Further experimentation was also done where certain attention heads and attention patterns were disabled, it was found that certain heads and patterns can be detrimental to BERTs ability to learn certain tasks. This suggests that model pruning, the process of removing some connections in a model, and other changes to architecture design may be beneficial to improving BERT results [Kovaleva et al., 2021].
There is no magic bullet in NLP — no system that will magically understand everything. BERT has strengths and weaknesses like everything else. It's important that we understand those weaknesses so we're better able to address them and make important decisions and improvements. Here at Yext, we strive for perfect answers everywhere. Understanding BERT's limitations is just one of the steps we are taking towards getting there!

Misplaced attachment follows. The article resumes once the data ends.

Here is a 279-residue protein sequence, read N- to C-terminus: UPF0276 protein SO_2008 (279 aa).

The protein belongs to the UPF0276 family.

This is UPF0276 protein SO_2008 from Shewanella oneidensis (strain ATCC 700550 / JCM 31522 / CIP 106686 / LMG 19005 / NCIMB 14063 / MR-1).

Kovaleva, O., Romanov, A., Rogers, A., & Rumshisky, A. (2019). Revealing the dark secrets of BERT. arXiv preprint arXiv:1908.08593.
Kovaleva, O., Kulshreshtha, S., Rogers, A., & Rumshisky, A. (2021). BERT Busters: Outlier Dimensions that Disrupt Transformers. arXiv preprint arXiv:2105.06990.
Rogers, A., Kovaleva, O., & Rumshisky, A. (2020). A primer in bertology: What we know about how bert works. Transactions of the Association for Computational Linguistics, 8, 842-866.
Vig, J. (2019). BertViz: A tool for visualizing multihead self-attention in the BERT model. In ICLR Workshop: Debugging Machine Learning Models.